Nothing for months. So Ford lawyered up with Edward Jimenez.

“All of us in Florida, us as citizens, policyholders, we have certain rights,” Jimenez said.

Ford's bathroom ceiling after Hurricane Ian, waiting for insurer to fix home
Ford’s bathroom ceiling, CREDIT: WINK News

The Florida Legislature met for a Special Session to address property insurance in December 2022. Senate Bill 2A shortened the amount of time insurance companies must

  • review and acknowledge a claim from 14 to 7 days.
  • begin a claim investigation from 14 to 7 days.
  • conduct a physical inspection from 45 to 30 days.
  • send the field adjuster’s report within 7 days after it was created.
  • pay or deny a claim from 90 to 60 days.
  • pay undisputed amounts of benefits from 90 to 60 days.

Governor DeSantis signed the bill into law the same month. The provisions went into effect March 2023.

Jimenez sent two demand letters, one in March 2023 and the other in May 2023, telling People’s Trust they either needed to put a check in the mail or send Rapid Response Team to Ford’s house.

“They didn’t want to do either of those things,” Jimenez said. “They wanted to keep prolonging the process. My belief, in my opinion, it was in an effort to reduce their exposure. They were dangling this threat of using their own contractor on the one hand, to try to reduce her settlement on the other hand. That’s bad faith.”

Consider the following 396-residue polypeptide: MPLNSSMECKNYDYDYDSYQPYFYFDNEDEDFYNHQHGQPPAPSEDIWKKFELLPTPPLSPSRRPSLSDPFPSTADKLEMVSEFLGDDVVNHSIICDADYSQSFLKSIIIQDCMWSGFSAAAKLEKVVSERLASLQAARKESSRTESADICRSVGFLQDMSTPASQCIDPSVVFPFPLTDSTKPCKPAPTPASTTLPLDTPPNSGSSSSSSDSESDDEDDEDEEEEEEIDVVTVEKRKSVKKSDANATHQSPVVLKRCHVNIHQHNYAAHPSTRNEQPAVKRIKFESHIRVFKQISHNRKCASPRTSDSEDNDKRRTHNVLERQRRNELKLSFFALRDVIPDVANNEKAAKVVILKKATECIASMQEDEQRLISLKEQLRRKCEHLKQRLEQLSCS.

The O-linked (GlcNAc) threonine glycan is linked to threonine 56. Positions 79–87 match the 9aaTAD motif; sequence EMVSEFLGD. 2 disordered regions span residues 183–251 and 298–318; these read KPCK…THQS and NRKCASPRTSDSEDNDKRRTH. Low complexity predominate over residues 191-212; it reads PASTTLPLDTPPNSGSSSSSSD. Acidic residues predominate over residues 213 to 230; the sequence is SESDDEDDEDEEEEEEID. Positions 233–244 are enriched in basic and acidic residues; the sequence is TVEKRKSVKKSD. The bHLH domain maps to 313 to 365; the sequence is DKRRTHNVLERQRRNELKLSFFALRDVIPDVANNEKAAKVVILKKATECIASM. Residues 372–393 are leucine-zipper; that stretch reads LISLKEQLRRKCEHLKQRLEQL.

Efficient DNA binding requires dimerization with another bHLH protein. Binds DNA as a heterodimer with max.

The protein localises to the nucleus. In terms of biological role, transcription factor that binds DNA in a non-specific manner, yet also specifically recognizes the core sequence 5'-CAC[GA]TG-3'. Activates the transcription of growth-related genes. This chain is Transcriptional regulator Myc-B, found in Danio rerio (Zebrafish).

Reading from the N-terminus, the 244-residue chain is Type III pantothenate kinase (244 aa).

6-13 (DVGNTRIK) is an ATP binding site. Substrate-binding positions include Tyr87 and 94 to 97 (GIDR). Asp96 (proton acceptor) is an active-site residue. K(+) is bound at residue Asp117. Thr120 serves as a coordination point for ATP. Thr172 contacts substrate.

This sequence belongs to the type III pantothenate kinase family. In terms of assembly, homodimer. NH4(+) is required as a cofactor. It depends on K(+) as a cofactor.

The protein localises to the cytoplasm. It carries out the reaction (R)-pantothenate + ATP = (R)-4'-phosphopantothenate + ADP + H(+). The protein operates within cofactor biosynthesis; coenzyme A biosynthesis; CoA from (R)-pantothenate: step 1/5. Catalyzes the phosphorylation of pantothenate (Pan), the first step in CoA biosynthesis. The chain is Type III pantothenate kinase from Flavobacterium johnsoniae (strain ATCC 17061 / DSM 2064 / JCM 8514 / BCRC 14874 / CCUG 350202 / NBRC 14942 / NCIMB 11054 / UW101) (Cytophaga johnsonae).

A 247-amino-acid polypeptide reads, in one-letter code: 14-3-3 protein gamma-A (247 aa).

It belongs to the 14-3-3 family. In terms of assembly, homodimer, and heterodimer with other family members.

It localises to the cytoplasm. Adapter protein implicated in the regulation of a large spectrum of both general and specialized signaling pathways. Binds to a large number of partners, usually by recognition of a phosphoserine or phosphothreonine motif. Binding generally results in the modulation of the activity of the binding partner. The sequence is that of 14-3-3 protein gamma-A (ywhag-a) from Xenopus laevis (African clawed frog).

The lawsuit was filed in June 2023 and resolved in January 2024. Although People’s Trust didn’t take Ford to court, it rubs Jimenez the wrong way that the company sued dozens of its own policyholders.

“There’s something wrong there,” Jimenez added. “Something has to be done about it. Honestly, this has gone too far.”

Back in November 2023, Florida’s Insurance Commissioner Michael Yaworsky told Sheppard his office was looking into People’s Trust.

“Whether or not the service is being performed is up to the standards that one would expect to receive from their insurer,” Yaworsky said.

The Florida Office of Insurance Regulation is still looking into this issue.

Ford speaking with WINK News Consumer Reporter Andryanna Sheppard about insurer
Ford speaking with WINK News Consumer Reporter Andryanna Sheppard, CREDIT: WINK News

Either way, Ford is ready to part ways with People’s Trust but she can’t get covered with a different insurer until the holes around her home are patched up. She’s working on getting estimates now.

“You try to do the right thing to protect your investment and you get screwed over,” Ford chuckled

Sheppard asked People’s Trust when the company decides to invoke its right to repair versus send out a check. They wouldn’t answer that question or grant her another interview. Instead, the Chief Marketing Officer sent the below statement:

“We can’t comment on individual claims, but as was said, we reserve the right to repair, and our decisions are made based on individual circumstances. The example the COO gave you was only one example of when we might allow the homeowner to make the repair with their contractor. Many factors weigh into that decision, but all decisions are made in the best interest of our policyholders.”

If you have something you’d like WINK Investigations to look into, email investigations@winknews.com